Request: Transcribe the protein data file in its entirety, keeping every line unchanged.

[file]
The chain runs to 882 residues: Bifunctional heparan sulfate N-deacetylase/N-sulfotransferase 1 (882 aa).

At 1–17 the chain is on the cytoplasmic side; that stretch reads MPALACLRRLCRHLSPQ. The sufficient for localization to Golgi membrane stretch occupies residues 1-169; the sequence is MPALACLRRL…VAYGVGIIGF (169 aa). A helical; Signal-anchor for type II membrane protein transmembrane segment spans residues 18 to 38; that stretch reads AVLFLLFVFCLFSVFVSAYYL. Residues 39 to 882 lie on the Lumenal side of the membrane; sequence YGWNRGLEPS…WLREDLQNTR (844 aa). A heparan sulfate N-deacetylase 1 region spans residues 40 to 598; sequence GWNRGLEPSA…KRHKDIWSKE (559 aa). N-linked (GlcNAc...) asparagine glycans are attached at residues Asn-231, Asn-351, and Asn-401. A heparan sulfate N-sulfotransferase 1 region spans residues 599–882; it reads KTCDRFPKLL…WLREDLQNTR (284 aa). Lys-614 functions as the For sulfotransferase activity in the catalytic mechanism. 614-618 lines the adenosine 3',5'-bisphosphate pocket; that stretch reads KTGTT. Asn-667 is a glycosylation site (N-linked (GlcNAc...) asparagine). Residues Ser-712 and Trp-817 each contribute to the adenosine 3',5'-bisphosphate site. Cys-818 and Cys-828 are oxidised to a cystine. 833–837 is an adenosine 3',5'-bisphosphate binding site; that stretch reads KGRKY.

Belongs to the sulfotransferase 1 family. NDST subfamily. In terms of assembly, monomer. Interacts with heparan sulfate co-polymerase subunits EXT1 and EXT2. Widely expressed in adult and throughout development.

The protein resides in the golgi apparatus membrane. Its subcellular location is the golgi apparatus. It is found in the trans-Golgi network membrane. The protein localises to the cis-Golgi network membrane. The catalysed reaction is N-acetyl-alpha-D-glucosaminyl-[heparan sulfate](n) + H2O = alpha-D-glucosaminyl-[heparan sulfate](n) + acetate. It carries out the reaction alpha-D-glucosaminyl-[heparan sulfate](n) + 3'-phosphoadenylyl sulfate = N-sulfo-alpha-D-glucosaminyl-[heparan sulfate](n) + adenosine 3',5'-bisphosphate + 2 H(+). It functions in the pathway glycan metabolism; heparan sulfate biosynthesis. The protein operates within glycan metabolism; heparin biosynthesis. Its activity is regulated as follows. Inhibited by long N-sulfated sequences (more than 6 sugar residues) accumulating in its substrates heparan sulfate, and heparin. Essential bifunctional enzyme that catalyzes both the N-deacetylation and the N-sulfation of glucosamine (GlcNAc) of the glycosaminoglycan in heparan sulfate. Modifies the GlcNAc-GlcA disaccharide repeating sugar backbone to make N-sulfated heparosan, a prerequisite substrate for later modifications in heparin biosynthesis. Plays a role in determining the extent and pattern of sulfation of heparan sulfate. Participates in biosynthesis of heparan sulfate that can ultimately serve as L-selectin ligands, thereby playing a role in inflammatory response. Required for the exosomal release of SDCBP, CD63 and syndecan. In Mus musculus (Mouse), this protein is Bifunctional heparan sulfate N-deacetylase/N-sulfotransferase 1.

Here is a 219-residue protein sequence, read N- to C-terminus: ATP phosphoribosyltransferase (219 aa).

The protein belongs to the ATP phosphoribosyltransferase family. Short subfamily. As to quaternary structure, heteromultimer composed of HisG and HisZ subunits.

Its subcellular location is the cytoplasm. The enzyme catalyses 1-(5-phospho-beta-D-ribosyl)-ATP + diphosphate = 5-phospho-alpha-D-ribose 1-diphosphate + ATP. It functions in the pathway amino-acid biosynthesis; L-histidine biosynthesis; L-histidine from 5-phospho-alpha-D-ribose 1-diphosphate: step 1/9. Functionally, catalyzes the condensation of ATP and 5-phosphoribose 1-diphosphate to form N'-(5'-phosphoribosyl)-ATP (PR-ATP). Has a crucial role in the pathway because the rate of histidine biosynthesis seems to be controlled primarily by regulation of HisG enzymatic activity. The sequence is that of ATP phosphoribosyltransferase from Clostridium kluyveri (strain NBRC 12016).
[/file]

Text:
The chain runs to 882 residues: Bifunctional heparan sulfate N-deacetylase/N-sulfotransferase 1 (882 aa).

At 1–17 the chain is on the cytoplasmic side; that stretch reads MPALACLRRLCRHLSPQ. The sufficient for localization to Golgi membrane stretch occupies residues 1-169; the sequence is MPALACLRRL…VAYGVGIIGF (169 aa). A helical; Signal-anchor for type II membrane protein transmembrane segment spans residues 18 to 38; that stretch reads AVLFLLFVFCLFSVFVSAYYL. Residues 39 to 882 lie on the Lumenal side of the membrane; sequence YGWNRGLEPS…WLREDLQNTR (844 aa). A heparan sulfate N-deacetylase 1 region spans residues 40 to 598; sequence GWNRGLEPSA…KRHKDIWSKE (559 aa). N-linked (GlcNAc...) asparagine glycans are attached at residues Asn-231, Asn-351, and Asn-401. A heparan sulfate N-sulfotransferase 1 region spans residues 599–882; it reads KTCDRFPKLL…WLREDLQNTR (284 aa). Lys-614 functions as the For sulfotransferase activity in the catalytic mechanism. 614-618 lines the adenosine 3',5'-bisphosphate pocket; that stretch reads KTGTT. Asn-667 is a glycosylation site (N-linked (GlcNAc...) asparagine). Residues Ser-712 and Trp-817 each contribute to the adenosine 3',5'-bisphosphate site. Cys-818 and Cys-828 are oxidised to a cystine. 833–837 is an adenosine 3',5'-bisphosphate binding site; that stretch reads KGRKY.

Belongs to the sulfotransferase 1 family. NDST subfamily. In terms of assembly, monomer. Interacts with heparan sulfate co-polymerase subunits EXT1 and EXT2. Widely expressed in adult and throughout development.

The protein resides in the golgi apparatus membrane. Its subcellular location is the golgi apparatus. It is found in the trans-Golgi network membrane. The protein localises to the cis-Golgi network membrane. The catalysed reaction is N-acetyl-alpha-D-glucosaminyl-[heparan sulfate](n) + H2O = alpha-D-glucosaminyl-[heparan sulfate](n) + acetate. It carries out the reaction alpha-D-glucosaminyl-[heparan sulfate](n) + 3'-phosphoadenylyl sulfate = N-sulfo-alpha-D-glucosaminyl-[heparan sulfate](n) + adenosine 3',5'-bisphosphate + 2 H(+). It functions in the pathway glycan metabolism; heparan sulfate biosynthesis. The protein operates within glycan metabolism; heparin biosynthesis. Its activity is regulated as follows. Inhibited by long N-sulfated sequences (more than 6 sugar residues) accumulating in its substrates heparan sulfate, and heparin. Essential bifunctional enzyme that catalyzes both the N-deacetylation and the N-sulfation of glucosamine (GlcNAc) of the glycosaminoglycan in heparan sulfate. Modifies the GlcNAc-GlcA disaccharide repeating sugar backbone to make N-sulfated heparosan, a prerequisite substrate for later modifications in heparin biosynthesis. Plays a role in determining the extent and pattern of sulfation of heparan sulfate. Participates in biosynthesis of heparan sulfate that can ultimately serve as L-selectin ligands, thereby playing a role in inflammatory response. Required for the exosomal release of SDCBP, CD63 and syndecan. In Mus musculus (Mouse), this protein is Bifunctional heparan sulfate N-deacetylase/N-sulfotransferase 1.

Here is a 219-residue protein sequence, read N- to C-terminus: ATP phosphoribosyltransferase (219 aa).

The protein belongs to the ATP phosphoribosyltransferase family. Short subfamily. As to quaternary structure, heteromultimer composed of HisG and HisZ subunits.

Its subcellular location is the cytoplasm. The enzyme catalyses 1-(5-phospho-beta-D-ribosyl)-ATP + diphosphate = 5-phospho-alpha-D-ribose 1-diphosphate + ATP. It functions in the pathway amino-acid biosynthesis; L-histidine biosynthesis; L-histidine from 5-phospho-alpha-D-ribose 1-diphosphate: step 1/9. Functionally, catalyzes the condensation of ATP and 5-phosphoribose 1-diphosphate to form N'-(5'-phosphoribosyl)-ATP (PR-ATP). Has a crucial role in the pathway because the rate of histidine biosynthesis seems to be controlled primarily by regulation of HisG enzymatic activity. The sequence is that of ATP phosphoribosyltransferase from Clostridium kluyveri (strain NBRC 12016).